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Gallstone disease: Primary and secondary prevention.
Best Pract Res Clin Gastroenterol 2006; 20(6):1063-73BP

Abstract

Several risk factors for cholesterol gallstone formation in the general population have been identified. There is a strongly increased risk of gallstone disease during prolonged fasting, rapid weight loss, total parenteral nutrition, and somatostatin(-analogue) treatment. The annual risk of biliary colic and gallstone complications in asymptomatic gallstone carriers has been investigated sparsely. In asymptomatic and symptomatic gallstone carriers, treatment with the hydrophilic bile salt ursodeoxycholic acid (UDCA) has been claimed to reduce the risk of biliary colic and gallstone complications such as acute cholecystitis and acute pancreatitis. Also, prophylactic cholecystectomy could be beneficial in certain subgroups of asymptomatic gallstone carriers. However, randomized, double-blind, placebo-controlled trials are lacking. In this review, strategies for the prevention of gallstone formation in the general population and in high-risk conditions are dealt with. Also, strategies for the prevention of biliary colic and gallstone complications in asymptomatic and symptomatic gallstone carriers are discussed.

Authors+Show Affiliations

Gastrointestinal Research Unit, Department of Gastroenterology, University Medical Center Utrecht, The Netherlands. nielsvenneman@hotmail.comNo affiliation info available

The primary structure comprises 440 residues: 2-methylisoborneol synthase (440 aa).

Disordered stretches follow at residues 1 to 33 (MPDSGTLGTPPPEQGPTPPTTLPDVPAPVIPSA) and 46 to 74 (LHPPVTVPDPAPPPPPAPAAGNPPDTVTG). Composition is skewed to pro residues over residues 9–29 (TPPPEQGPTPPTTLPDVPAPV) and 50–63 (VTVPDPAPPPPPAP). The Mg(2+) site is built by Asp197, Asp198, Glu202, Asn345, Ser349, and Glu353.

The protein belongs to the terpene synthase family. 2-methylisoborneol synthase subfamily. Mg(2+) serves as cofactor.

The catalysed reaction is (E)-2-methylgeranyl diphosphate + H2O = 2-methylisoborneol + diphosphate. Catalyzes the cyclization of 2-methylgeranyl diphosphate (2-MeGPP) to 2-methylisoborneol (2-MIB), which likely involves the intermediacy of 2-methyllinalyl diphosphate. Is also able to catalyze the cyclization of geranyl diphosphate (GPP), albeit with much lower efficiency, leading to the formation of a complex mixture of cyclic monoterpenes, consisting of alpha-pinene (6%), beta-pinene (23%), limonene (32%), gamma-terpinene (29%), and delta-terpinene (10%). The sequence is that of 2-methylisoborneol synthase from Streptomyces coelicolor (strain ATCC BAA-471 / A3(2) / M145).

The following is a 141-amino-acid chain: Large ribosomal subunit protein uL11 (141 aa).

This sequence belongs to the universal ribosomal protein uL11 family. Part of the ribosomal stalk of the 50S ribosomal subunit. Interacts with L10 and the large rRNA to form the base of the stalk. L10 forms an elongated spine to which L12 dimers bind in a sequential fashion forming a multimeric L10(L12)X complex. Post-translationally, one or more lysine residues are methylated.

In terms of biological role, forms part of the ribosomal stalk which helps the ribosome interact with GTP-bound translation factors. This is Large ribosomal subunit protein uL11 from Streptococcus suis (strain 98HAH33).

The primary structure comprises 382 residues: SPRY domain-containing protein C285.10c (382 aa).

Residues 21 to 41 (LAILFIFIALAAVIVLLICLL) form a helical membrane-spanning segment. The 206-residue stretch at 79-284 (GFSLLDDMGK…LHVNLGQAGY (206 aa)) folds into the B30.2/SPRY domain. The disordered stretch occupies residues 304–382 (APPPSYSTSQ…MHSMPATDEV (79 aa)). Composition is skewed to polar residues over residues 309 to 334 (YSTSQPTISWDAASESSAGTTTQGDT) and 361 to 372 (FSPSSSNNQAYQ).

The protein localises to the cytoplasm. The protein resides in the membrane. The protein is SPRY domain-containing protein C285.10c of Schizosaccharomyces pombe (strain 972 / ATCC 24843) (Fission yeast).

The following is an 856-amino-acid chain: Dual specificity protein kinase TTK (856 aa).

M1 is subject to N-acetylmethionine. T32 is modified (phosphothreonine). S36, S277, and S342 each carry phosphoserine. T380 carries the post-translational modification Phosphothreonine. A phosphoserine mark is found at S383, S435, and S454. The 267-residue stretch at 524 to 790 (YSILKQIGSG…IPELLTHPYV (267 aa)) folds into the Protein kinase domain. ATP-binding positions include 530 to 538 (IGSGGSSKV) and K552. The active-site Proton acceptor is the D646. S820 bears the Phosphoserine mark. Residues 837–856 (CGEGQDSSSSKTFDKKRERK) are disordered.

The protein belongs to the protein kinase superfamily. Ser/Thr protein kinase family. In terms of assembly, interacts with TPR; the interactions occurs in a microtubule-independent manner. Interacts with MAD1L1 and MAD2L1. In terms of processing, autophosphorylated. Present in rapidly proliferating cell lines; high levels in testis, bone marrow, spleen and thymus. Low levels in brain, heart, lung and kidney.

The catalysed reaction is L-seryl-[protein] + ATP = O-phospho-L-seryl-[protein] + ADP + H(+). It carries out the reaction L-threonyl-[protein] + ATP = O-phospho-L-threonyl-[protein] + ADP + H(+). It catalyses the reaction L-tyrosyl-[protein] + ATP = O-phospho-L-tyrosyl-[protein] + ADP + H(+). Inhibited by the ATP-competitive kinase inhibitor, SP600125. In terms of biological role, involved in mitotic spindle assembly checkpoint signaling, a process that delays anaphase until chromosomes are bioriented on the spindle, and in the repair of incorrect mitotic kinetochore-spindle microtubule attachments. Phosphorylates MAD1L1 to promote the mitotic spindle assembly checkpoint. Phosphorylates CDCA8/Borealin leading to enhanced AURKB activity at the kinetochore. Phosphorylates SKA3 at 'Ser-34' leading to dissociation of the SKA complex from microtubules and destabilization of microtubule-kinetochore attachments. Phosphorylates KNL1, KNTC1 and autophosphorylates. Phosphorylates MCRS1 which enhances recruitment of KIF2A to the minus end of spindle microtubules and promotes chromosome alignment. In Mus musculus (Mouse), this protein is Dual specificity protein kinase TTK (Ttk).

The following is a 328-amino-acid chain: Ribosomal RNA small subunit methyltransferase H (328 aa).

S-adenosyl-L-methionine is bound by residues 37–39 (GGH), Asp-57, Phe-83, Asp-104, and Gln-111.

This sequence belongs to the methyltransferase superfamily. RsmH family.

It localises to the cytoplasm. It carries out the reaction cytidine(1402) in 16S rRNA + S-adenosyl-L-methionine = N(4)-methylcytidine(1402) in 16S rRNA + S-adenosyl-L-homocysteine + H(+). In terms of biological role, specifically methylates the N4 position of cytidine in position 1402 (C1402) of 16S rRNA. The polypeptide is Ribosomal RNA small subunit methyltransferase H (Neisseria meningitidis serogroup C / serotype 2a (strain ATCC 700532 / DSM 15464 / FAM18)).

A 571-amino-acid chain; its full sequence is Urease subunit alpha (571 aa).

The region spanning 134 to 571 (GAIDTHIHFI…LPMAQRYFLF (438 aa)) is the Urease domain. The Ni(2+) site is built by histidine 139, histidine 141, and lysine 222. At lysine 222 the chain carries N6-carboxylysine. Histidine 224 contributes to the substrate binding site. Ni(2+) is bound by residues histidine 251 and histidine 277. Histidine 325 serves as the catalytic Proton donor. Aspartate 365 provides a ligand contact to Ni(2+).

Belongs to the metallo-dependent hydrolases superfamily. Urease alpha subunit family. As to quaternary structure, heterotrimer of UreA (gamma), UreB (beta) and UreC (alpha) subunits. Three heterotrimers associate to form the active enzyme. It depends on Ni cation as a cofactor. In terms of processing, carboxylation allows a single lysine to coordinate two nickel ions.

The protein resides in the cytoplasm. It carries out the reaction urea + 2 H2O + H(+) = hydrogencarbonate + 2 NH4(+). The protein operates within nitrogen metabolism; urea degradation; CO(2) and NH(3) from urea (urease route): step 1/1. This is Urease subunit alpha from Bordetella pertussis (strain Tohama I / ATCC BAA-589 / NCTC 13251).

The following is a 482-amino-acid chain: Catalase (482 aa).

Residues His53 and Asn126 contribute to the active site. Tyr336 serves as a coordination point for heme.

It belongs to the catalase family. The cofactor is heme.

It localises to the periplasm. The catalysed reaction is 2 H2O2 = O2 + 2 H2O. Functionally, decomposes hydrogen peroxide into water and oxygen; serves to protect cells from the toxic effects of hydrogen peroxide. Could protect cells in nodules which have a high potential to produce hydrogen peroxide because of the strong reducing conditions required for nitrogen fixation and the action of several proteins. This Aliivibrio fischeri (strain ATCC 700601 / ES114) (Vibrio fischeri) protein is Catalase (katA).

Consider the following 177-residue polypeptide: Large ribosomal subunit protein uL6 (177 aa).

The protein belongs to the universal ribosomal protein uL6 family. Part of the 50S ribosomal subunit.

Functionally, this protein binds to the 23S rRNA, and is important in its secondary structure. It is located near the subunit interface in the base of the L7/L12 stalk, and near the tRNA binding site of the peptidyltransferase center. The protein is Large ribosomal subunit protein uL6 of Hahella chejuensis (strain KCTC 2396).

Pub Type(s)

Journal Article
Research Support, Non-U.S. Gov't
Review

Language

eng

PubMed ID

17127188

Citation

Venneman, Niels G., and Karel J. van Erpecum. "Gallstone Disease: Primary and Secondary Prevention." Best Practice & Research. Clinical Gastroenterology, vol. 20, no. 6, 2006, pp. 1063-73.
Venneman NG, van Erpecum KJ. Gallstone disease: Primary and secondary prevention. Best Pract Res Clin Gastroenterol. 2006;20(6):1063-73.
Venneman, N. G., & van Erpecum, K. J. (2006). Gallstone disease: Primary and secondary prevention. Best Practice & Research. Clinical Gastroenterology, 20(6), pp. 1063-73.
Venneman NG, van Erpecum KJ. Gallstone Disease: Primary and Secondary Prevention. Best Pract Res Clin Gastroenterol. 2006;20(6):1063-73. PubMed PMID: 17127188.
* Article titles in AMA citation format should be in sentence-case
TY - JOUR T1 - Gallstone disease: Primary and secondary prevention. AU - Venneman,Niels G, AU - van Erpecum,Karel J, PY - 2006/11/28/pubmed PY - 2007/2/21/medline PY - 2006/11/28/entrez SP - 1063 EP - 73 JF - Best practice & research. Clinical gastroenterology JO - Best Pract Res Clin Gastroenterol VL - 20 IS - 6 N2 - Several risk factors for cholesterol gallstone formation in the general population have been identified. There is a strongly increased risk of gallstone disease during prolonged fasting, rapid weight loss, total parenteral nutrition, and somatostatin(-analogue) treatment. The annual risk of biliary colic and gallstone complications in asymptomatic gallstone carriers has been investigated sparsely. In asymptomatic and symptomatic gallstone carriers, treatment with the hydrophilic bile salt ursodeoxycholic acid (UDCA) has been claimed to reduce the risk of biliary colic and gallstone complications such as acute cholecystitis and acute pancreatitis. Also, prophylactic cholecystectomy could be beneficial in certain subgroups of asymptomatic gallstone carriers. However, randomized, double-blind, placebo-controlled trials are lacking. In this review, strategies for the prevention of gallstone formation in the general population and in high-risk conditions are dealt with. Also, strategies for the prevention of biliary colic and gallstone complications in asymptomatic and symptomatic gallstone carriers are discussed. SN - 1521-6918 UR - https://www.unboundmedicine.com/medline/citation/17127188/Gallstone_disease:_Primary_and_secondary_prevention_ L2 - https://linkinghub.elsevier.com/retrieve/pii/S1521-6918(06)00036-9 DB - PRIME DP - Unbound Medicine ER -